Bruins

3 takeaways from the Bruins’ comeback win over the Penguins

"I just love the fight in this team."

Hampus Lindholm had a huge night for the Bruins. AP

The Boston Bruins entered November with significant momentum following their historic nine-game start to the 2022-23 campaign. The Pittsburgh Penguins came into the season’s second month hoping to bounce back following a rough four-game road trip to close out October.

The Bruins and Pens appeared primed to encounter that respective stinker and slump-buster during Tuesday’s early regular-season tilt.

Jim Montgomery’s squad saw a dreaded mix of turnovers, goalie changes, and untimely injuries.

The Bruins lost Derek Forbort to an upper-body injury in the first period. Jeremy Swayman also left the game in the third after favoring his left leg following his collision with Patrice Bergeron.

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Montgomery tabbed Swayman for a relief appearance after Linus Ullmark allowed four second-period tallies within a 10:01 span. The Bruins appeared well on their way toward their second loss of the season following Rickard Rakell’s fifth goal of the season at 11:36 of the middle frame.

Once again, the Bruins never quit. They even found themselves on the wrong end of a goaltenders interference challenge, wiping away a Patrice Bergeron marker shortly after Rakell’s tally.

Shortly after the interference review on Bergeron, Brad Marchand cut Pittsburgh’s lead to 5-3 on a power play one-timer at 12:57 of the middle frame.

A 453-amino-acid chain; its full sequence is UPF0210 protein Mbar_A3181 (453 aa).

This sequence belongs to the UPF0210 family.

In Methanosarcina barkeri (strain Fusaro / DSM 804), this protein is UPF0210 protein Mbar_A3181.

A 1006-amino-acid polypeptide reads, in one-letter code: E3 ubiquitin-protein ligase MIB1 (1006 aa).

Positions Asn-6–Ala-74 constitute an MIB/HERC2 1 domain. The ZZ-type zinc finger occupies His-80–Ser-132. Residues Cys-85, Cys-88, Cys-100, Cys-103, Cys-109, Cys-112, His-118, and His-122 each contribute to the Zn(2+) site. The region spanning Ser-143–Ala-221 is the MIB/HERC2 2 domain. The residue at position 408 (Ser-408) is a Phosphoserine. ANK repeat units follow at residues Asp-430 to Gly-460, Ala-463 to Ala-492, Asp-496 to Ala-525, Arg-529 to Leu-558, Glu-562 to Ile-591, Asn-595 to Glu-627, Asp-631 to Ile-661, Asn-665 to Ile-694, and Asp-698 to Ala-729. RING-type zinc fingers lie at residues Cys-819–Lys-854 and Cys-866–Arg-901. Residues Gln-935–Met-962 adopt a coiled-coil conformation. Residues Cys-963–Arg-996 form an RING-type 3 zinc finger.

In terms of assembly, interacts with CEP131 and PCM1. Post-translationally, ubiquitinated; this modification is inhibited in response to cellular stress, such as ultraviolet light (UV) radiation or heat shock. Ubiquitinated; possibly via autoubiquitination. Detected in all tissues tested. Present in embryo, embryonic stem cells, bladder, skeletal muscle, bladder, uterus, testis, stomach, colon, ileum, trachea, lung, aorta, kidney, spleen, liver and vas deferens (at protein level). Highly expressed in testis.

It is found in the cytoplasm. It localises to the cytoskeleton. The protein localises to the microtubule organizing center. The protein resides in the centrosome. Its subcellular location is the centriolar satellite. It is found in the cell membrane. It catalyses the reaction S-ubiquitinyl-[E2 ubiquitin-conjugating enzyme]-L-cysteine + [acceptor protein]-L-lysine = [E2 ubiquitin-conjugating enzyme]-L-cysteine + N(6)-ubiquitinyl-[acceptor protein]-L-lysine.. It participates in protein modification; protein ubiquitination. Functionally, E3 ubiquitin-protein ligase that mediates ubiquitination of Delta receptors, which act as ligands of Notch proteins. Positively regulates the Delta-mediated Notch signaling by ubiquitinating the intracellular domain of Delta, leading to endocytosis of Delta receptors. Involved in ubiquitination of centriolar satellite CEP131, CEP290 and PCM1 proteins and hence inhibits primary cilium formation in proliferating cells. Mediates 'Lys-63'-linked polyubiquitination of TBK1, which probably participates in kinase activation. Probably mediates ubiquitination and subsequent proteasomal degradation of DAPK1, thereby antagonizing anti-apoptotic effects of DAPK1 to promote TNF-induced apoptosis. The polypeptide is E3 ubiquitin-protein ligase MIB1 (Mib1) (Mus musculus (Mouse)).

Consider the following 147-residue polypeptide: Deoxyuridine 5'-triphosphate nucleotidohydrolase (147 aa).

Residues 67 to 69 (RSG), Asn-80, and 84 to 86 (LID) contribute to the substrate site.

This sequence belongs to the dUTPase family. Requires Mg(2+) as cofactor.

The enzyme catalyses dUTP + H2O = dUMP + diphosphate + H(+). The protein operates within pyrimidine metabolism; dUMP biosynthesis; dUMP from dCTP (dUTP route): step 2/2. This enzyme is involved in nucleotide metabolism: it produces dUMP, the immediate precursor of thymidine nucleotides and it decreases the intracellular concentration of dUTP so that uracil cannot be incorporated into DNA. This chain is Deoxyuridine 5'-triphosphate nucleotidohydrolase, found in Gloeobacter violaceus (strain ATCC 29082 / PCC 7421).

After relinquishing four straight goals earlier, the Bruins went on a 4-0 run of their own, beginning with Marchand’s third goal of the season.

Hampus Lindholm factored into every one of the four tallies. He assisted on three of them — including on Pavel Zacha’s third-period tip and a secondary helper on Taylor Hall’s equalizer — and capped off Boston’s thrilling 6-5 win with the coast-to-coast overtime winner.

“They believe in there. It’s incredible,” Montgomery told reporters after the Bruins improved to 9-1. “It was 5-3 in the third, and we’re generating chances, and I’m sitting here [thinking] I just love the fight in this team. There were nine minutes left. [I thought] it might not be our night…but Jesus, it was.”

Here’s what we learned as Boston’s historic early-season run continues.

Lindholm enters rare company following a busy night.

With the Bruins down a defenseman, Montgomery and the coaching staff relied heavily on Lindholm to carry the brunt of the minutes. In Forbort’s absence, Lindholm showcased his durability in all three zones with nearly 30 minutes of time on ice.

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In the process, Lindholm entered rare company after upping his point total to 11 through his first 10 games. Dating back to the 1982-83 campaign, Lindholm’s 11 points are the most among Boston blue-liners through the first 10 tilts since Bourque’s 12 in 1995-96.

Lindholm encountered a few road bumps with the occasional turnover. He even committed a borderline trip on Evgeni Malkin to give the Pens a 4-on-3 advantage in the extra session.

But Lindholm more than made up for that nearly costly penalty after a timely kill from Boston’s shorthanded unit. In the first shift following the kill, an assertive Lindholm hardly hesitated, skating from one end of the ice to the other to deliver the OT heroics.